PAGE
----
@MojoRisin1 Maybe some investors buy stop losses because they buy a large number of positions and keep track of them properly. I agree with you. I don't see the need the need for stop losses
Eileen Dover profile picture
@MojoRisin1 I use stop losses to protect a good profit on the way down. I will not put them too close to the current price so that a bad day would trigger them. I have saved a lot of money doing this and as soon as it triggers I set up a repurchase limit at the price at which I would be willing to buy it back.
stuartsegan profile picture
@MojoRisin1 certainly glad you have been successful. If your stock picks have been good - sounds like they have been - your portfolio would probably be multiples of what it is with some kind of stop loss strategy.
This article makes much more sense than I expected it would.
Chris Lau profile picture
Conviction is having 💎🙌.
Huge payoff for those who were not just lucky.
An incoming tide of $1.9T should lift some boats. Not all, but some. Pick those boats.
The 10% stop loss is an industry rule of thumb that many people use. Why is it 10% ? It is not arbitrary. Here is some math for you:

0.9*1.1 = 0.99 ~ 100%
0.75*1.25 = 0.9375 < 100%
0.5*1.5 = 0.75 << 100%

See if you can figure out what I am trying to say.
@ding dong It seems like you're making a good point, but I'd appreciate if you could also explain in plain English what you're saying with math.
Siyu LI profile picture
@RenoGuy in English - recovery takes more effort than decline. Thus 10% drops followed by 10% recovery is better than 25% drops followed by 25% recovery.

The math/logic has 2 problems I can think of:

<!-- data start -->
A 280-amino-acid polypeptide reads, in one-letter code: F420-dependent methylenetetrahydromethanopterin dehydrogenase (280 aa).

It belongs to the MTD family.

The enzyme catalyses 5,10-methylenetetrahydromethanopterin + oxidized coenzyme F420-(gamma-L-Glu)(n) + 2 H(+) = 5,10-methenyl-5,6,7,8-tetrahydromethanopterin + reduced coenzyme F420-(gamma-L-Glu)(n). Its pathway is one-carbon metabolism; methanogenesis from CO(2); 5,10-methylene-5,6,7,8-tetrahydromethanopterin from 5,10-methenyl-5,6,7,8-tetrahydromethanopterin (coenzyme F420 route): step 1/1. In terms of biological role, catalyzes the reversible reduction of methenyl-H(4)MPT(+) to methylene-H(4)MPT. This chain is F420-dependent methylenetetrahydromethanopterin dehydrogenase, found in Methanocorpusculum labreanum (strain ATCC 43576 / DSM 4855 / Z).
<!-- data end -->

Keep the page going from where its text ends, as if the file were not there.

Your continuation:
1. For the same argument, 5% stop loss is superior to 10%. is it true?
2. This assumes the market up/down is a complete random work, while it is true in short term (minutes/hours/arguably days), it is decidedly untrue in long term. Thus that math doesn't apply.

Risk0 profile picture
Brilliant article. Ive started following that thought process, aka "if the market is right maybe I'm wrong". Pity though, sometimes we r just right. think AFI, which I bailed out of, saved a pummeling but did not reenter.
Courage & Conviction Investing profile picture
@Risk0 The key to this game is avoiding the drawdowns. In my swim lane, I can pick stocks with the best off 'em. However, if you want to last in this business, you have to manage your risk. Only the pros and sophisticated investors realize this. Hell, it took my 20 years and the help of some great mentors to work it out : )

I fully expect that the vast majority of people will read this and conclude that this CCI Kat is off his rocker.

You can sell a lot more subscription with article like 'Buy the Dip' and 'The More It Drops, The More I Buy', but let's keep it real and tell it straight : ^ )
Courage & Conviction Investing profile picture
@Risk0 At first blush, $ADES' earnings report looked good to me. I need to dig in and tune into tomorrow's conference call. Are you still long 💎hands : )